I thank my hon. Friend for his kind comments, which are undeserved. There is a wider issue of the general complexity of the systems of reliefs and allowances in the UK pensions system. I hope not that there will be one single dispensation for one area of the public sector, but that we start to recognise that we need to look at the way the system is operating more generally and to work out whether some of the allowances and reliefs are actually necessary or effective, and whether they should be subject to a broader review.
A recent report showed that over 50% of respondents reported using the NHS “scheme pays” facility to pay off their unexpected tax charges. However, this does not work for all cases, and the amount is effectively treated as a loan that is then paid back from the retirement benefit, with interest charged against the pension at high rates. That means it is usually costlier than paying up front, particularly for younger members. I fear that this issue could see us sleepwalk into a deepening workforce crisis in the NHS and result in consultants leaving the NHS early, even though they still have the skills and experience we need. Those individuals are important not just for patients, but for junior doctors in terms of the training and mentoring they receive on the job.
The British Medical Association firmly believes that long-term changes to the pensions taxation system are required in order to remove the disincentives that exist, and I certainly agree. The Library’s excellent briefing on pensions taxation makes reference to the impact of changes in the annual allowance on the public sector, and notes that the 2017 report of the Doctors and Dentists Review Body requested more evidence about the impact of the annual and lifetime allowance on early departure rates. The Treasury indicated that it would consider revisions to the NHS pension scheme if there was evidence that the number of doctors and dentists taking early retirement as a result of its inflexibility was substantial.
I want to ask the Minister a series of questions, and I appreciate that she might not be able to cover them all today. A number of them fall within the remit of the Treasury, but hopefully she will be able to take those away and arrange for either herself or a Treasury Minister to get back to me. First, what discussions did the Treasury have with the Department of Health and Social Care when the tapered annual allowance was introduced, and was this ever flagged as a potential problem? Secondly, what evidence has the Treasury collected on the numbers of doctors and dentists taking early retirement, following the 2017 report? If the answer is none, why is that the case and when will analysis be carried out of the impact on changes to the lifetime and annual allowances on the NHS? If evidence has been collected, what were the findings of that analysis, and are any changes being considered?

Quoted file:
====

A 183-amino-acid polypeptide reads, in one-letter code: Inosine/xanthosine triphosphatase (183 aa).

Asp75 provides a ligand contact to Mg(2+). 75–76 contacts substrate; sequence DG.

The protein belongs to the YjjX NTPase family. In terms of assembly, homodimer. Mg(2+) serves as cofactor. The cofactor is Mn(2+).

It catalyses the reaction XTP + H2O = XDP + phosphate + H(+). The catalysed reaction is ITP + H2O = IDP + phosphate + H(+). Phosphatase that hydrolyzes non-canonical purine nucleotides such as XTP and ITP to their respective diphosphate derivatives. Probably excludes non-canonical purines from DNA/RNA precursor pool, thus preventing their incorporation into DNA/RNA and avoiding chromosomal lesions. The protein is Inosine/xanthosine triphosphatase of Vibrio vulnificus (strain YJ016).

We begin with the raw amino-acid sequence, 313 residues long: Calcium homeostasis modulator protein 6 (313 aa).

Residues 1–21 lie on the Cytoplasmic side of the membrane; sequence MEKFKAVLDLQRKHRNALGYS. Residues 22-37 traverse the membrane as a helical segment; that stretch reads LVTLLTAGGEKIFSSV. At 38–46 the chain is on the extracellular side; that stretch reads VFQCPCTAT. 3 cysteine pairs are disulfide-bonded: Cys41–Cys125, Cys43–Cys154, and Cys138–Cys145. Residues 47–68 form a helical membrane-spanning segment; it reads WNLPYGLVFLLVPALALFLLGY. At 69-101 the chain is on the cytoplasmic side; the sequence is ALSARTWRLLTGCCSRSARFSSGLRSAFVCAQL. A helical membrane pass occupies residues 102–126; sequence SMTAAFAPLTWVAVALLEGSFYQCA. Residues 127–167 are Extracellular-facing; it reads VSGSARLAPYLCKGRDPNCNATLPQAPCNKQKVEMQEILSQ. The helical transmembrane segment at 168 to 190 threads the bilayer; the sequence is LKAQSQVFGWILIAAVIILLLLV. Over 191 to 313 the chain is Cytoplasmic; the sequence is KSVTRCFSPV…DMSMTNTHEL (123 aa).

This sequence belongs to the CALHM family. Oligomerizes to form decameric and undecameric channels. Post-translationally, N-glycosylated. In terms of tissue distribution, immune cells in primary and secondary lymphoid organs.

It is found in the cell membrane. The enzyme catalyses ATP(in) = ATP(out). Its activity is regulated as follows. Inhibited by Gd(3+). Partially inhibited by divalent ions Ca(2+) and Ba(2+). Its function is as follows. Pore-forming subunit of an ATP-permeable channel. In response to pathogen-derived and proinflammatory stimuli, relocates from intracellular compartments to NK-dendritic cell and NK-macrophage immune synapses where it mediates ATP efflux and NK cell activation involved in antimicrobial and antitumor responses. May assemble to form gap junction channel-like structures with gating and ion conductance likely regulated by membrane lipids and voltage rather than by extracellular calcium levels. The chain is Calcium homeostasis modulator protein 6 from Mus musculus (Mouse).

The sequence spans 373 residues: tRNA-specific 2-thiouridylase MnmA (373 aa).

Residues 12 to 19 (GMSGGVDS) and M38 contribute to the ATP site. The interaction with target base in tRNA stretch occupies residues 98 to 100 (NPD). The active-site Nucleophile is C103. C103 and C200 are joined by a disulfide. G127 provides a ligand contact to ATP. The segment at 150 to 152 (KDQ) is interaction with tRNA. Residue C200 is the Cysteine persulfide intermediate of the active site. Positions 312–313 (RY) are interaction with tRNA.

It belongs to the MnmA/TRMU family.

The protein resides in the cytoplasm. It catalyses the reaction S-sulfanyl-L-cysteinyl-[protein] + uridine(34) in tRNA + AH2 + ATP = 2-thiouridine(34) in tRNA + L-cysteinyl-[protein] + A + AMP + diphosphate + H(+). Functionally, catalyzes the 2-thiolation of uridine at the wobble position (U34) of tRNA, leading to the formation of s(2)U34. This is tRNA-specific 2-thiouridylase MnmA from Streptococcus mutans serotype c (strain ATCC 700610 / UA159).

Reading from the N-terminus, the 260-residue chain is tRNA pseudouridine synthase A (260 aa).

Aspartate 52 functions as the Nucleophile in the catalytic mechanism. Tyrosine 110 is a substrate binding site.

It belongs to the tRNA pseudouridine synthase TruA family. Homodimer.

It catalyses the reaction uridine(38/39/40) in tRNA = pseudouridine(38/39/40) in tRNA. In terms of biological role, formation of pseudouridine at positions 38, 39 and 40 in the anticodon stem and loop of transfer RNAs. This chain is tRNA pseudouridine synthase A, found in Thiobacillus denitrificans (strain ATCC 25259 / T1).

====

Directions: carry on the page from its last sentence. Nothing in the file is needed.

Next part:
Thirdly, what consideration has the Treasury given to a review of the annual allowance taper more generally, perhaps as part of a wider review into simplifying the incredibly complex system of reliefs and allowances in the UK pensions system? Finally, have the relevant Government Departments had any discussions with the relevant parties on whether permitting more individual flexibility in the NHS pension scheme could be a solution? That is something that NHS Employers is calling for. This issue is not specific to the NHS—I have heard in recent days from armed forces personnel—but it does appear to be an area with a particular problem.
Although I appreciate that many people will not hold great swathes of sympathy for individuals on such high earnings who will still receive high levels of retirement pension that most of our constituents can only dream of, the reality is that if this results in consultants with much-needed expertise turning down work or leaving the NHS altogether, it will have major implications for the provision of services and the quality of care our constituents receive right across the UK, whichever colour of Government is in control of their NHS.
I am sure that the Treasury did not intend these changes to force experienced and committed consultants, surgeons and GPs to do less work for the NHS, but this is the reality being faced in the hospitals that serve my constituents and the Minister’s. It is good that the British Medical Association and NHS Employers recognise that this is a serious concern and met last week to discuss it, but they have not agreed a solution or a joint action plan. In reality, the ball is in the Treasury’s court.
I absolutely respect and agree with the Government’s position that we need to get the balance right between encouraging saving and managing Government finances, but this issue cannot be easily ignored. Legitimate aims to restrict tax perks for the wealthiest in society are exposing ever increasing numbers of long-serving and highly experienced NHS workers to massive tax charges. If we want high quality care in the NHS in Scotland and across the UK, we need senior doctors who have devoted their professional lives to the care and wellbeing of our constituents. It is ludicrous for us to face a situation in which the pensions system is acting as a disincentive and effectively forcing consultants to choose between working for nothing and affecting patient care.
I hope that this debate provides the first opportunity for us to say clearly that, whether the answer lies in adding flexibility to strict NHS pay and pension terms or with the Treasury using this as a reason to take a fresh look at the ridiculously complicated tapered annual allowance, this is an unintended consequence of the UK’s complex pension regime, which we need to sort out quickly to let those consultants get back to work.